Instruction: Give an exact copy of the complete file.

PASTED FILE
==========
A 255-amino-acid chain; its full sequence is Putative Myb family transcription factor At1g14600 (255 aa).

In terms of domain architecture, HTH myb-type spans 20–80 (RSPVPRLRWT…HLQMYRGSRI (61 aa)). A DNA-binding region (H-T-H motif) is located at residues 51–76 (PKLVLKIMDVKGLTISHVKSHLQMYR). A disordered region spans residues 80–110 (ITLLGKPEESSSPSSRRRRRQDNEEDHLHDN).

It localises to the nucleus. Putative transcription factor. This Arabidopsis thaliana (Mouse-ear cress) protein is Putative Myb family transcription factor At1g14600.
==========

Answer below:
A 255-amino-acid chain; its full sequence is Putative Myb family transcription factor At1g14600 (255 aa).

In terms of domain architecture, HTH myb-type spans 20–80 (RSPVPRLRWT…HLQMYRGSRI (61 aa)). A DNA-binding region (H-T-H motif) is located at residues 51–76 (PKLVLKIMDVKGLTISHVKSHLQMYR). A disordered region spans residues 80–110 (ITLLGKPEESSSPSSRRRRRQDNEEDHLHDN).

It localises to the nucleus. Putative transcription factor. This Arabidopsis thaliana (Mouse-ear cress) protein is Putative Myb family transcription factor At1g14600.